- About this Journal
- Abstracting and Indexing
- Aims and Scope
- Article Processing Charges
- Articles in Press
- Author Guidelines
- Bibliographic Information
- Citations to this Journal
- Contact Information
- Editorial Board
- Editorial Workflow
- Free eTOC Alerts
- Publication Ethics
- Submit a Manuscript
- Subscription Information
- Table of Contents
ISRN Obstetrics and Gynecology
Volume 2013 (2013), Article ID 176487, 3 pages
Tubercular Ascites Simulating Ovarian Hyperstimulation Syndrome following In Vitro Fertilization and Embryo Transfer Pregnancy
1Division of Reproductive Medicine, Department of OBG, Kasturba Medical College, Manipal University, Manipal, Karnataka 576104, India
2Department of Medicine, Kasturba Medical College, Manipal University, Manipal, Karnataka 576104, India
Received 26 June 2013; Accepted 27 August 2013
Academic Editors: G. Hillerdal and I. Lang
Copyright © 2013 Amar Ramachandran et al. This is an open access article distributed under the Creative Commons Attribution License, which permits unrestricted use, distribution, and reproduction in any medium, provided the original work is properly cited.
Ovarian hyperstimulation syndrome (OHSS) is a known complication of using ovulation induction drugs in assisted reproductive techniques. Its incidence and severity vary. Tuberculosis is a very common disease in the developing world, and ascites is one of its sequelae. The newer aids in diagnosing tuberculosis include measuring levels of Adenosine DeAminase (ADA) in the third-space fluids or serum. This case report is from a tertiary care center, reflecting how tubercular ascites simulated OHSS, and the right diagnosis was made and managed. This is being presented due to its rarity.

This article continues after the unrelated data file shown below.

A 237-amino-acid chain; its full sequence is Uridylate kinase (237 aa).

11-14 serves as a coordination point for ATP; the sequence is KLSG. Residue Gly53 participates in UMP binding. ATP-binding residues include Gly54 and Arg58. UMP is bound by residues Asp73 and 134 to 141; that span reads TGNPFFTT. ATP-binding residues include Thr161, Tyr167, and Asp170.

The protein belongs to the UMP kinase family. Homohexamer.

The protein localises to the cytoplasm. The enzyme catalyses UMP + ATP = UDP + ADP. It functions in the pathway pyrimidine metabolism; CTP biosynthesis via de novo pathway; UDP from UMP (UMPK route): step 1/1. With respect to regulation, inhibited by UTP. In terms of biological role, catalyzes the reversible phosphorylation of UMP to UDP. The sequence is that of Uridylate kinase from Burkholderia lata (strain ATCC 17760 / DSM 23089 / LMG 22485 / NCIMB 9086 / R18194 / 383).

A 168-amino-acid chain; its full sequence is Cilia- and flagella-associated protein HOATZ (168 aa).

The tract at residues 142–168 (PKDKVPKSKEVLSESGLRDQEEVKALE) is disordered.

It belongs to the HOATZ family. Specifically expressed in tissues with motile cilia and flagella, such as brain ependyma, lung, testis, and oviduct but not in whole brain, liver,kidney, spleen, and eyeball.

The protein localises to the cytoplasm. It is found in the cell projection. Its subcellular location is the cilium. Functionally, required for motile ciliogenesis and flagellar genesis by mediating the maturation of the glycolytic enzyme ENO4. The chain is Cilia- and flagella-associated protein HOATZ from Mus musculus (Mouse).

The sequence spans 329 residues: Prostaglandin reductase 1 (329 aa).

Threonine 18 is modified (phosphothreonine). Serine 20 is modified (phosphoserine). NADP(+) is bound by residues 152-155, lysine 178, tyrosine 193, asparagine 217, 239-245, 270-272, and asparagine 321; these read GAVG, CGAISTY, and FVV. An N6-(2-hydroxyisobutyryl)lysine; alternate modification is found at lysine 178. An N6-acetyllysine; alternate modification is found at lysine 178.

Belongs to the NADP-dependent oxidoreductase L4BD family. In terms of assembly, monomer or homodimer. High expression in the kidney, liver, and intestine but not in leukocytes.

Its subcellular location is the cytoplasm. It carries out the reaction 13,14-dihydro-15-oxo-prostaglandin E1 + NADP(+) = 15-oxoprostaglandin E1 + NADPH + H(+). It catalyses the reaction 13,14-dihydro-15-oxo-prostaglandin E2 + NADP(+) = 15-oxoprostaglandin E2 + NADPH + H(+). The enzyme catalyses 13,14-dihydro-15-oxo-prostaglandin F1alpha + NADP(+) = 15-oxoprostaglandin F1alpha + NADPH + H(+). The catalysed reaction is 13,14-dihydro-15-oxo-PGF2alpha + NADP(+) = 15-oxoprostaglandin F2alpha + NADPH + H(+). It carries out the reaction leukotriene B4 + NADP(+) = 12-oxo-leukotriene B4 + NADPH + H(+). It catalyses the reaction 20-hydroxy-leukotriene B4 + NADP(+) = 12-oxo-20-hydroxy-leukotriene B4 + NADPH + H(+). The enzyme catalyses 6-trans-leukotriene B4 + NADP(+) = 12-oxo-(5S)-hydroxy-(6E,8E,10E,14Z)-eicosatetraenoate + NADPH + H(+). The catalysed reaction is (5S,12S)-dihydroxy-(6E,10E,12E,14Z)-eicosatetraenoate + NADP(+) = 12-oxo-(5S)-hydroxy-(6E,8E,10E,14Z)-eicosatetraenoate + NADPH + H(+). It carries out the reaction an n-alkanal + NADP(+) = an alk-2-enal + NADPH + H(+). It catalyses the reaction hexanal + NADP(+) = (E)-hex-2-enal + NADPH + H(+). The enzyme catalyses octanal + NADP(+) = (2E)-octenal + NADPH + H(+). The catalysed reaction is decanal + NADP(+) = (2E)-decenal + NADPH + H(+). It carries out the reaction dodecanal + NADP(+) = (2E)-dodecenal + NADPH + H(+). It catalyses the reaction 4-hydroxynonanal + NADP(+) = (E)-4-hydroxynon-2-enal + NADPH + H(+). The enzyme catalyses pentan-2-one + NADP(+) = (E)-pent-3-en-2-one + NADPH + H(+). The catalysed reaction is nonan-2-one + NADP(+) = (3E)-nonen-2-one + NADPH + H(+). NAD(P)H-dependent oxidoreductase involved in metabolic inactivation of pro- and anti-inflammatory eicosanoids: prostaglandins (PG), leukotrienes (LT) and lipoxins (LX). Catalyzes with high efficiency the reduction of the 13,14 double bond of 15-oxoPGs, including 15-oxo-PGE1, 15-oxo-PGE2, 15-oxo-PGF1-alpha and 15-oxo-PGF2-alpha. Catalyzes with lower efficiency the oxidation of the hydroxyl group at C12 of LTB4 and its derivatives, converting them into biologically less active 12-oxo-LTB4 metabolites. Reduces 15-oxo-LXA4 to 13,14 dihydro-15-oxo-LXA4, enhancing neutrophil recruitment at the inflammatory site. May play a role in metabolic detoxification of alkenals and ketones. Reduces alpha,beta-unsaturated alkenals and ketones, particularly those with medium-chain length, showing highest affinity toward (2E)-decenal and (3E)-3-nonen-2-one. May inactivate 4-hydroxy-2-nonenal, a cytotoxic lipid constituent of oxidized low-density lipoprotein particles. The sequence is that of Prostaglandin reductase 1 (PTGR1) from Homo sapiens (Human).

Ovarian hyperstimulation syndrome (OHSS) is a well-known complication of assisted reproductive techniques (ARTs) and is characterized by enlargement of the ovaries and fluid shift from the intravascular compartment to the third space . Tuberculosis is common in developing countries, and peritoneal tuberculosis (TB) which is the 6th most frequent extrapulmonary TB usually presents with ascites. We report a case of a 31-year-old lady who presented with tubercular ascites that simulated ovarian hyperstimulation (OHSS). The patient had no evidence of tuberculosis as proven by a negative Mantoux, chest X-ray, acid fast staining of ascitic fluid, and a negative PCR. The final diagnosis and management were based on a rising Adenosine DeAminase (ADA) level and a low haematocrit of 19.8%. The uniqueness lies in the yet unreported simulation leading to a suspicion of an unknown pathological mechanism in stimulating the ovaries, which might have caused a flare-up of tuberculosis.
2. Case Report
A 31-year-old lady came to us with evidence of spontaneous abortion at 14 weeks of her pregnancy, which was conceived following in vitro fertilization. An ultrasound scan done showed an empty uterine cavity, indicating a complete abortion. She had fever at the time, and hence a course of antibiotics was given. Her hemoglobin levels were low, for which she was given a unit of packed red blood cells.
She was a booked case with us and had a past history of two episodes of ascites (OHSS) following the embryo transfer. The first episode was within 12 days of embryo transfer, and the second episode was at 9-10 weeks of gestation. Both episodes were diagnosed as OHSS and treated symptomatically with albumin infusion. At 14 weeks of gestation, she had fever and recurrence of ascites. Ascites did not subside even with albumin and Cabergoline; hence other causes of ascites were evaluated by Mantoux test and chest X-ray, which were negative for tuberculosis.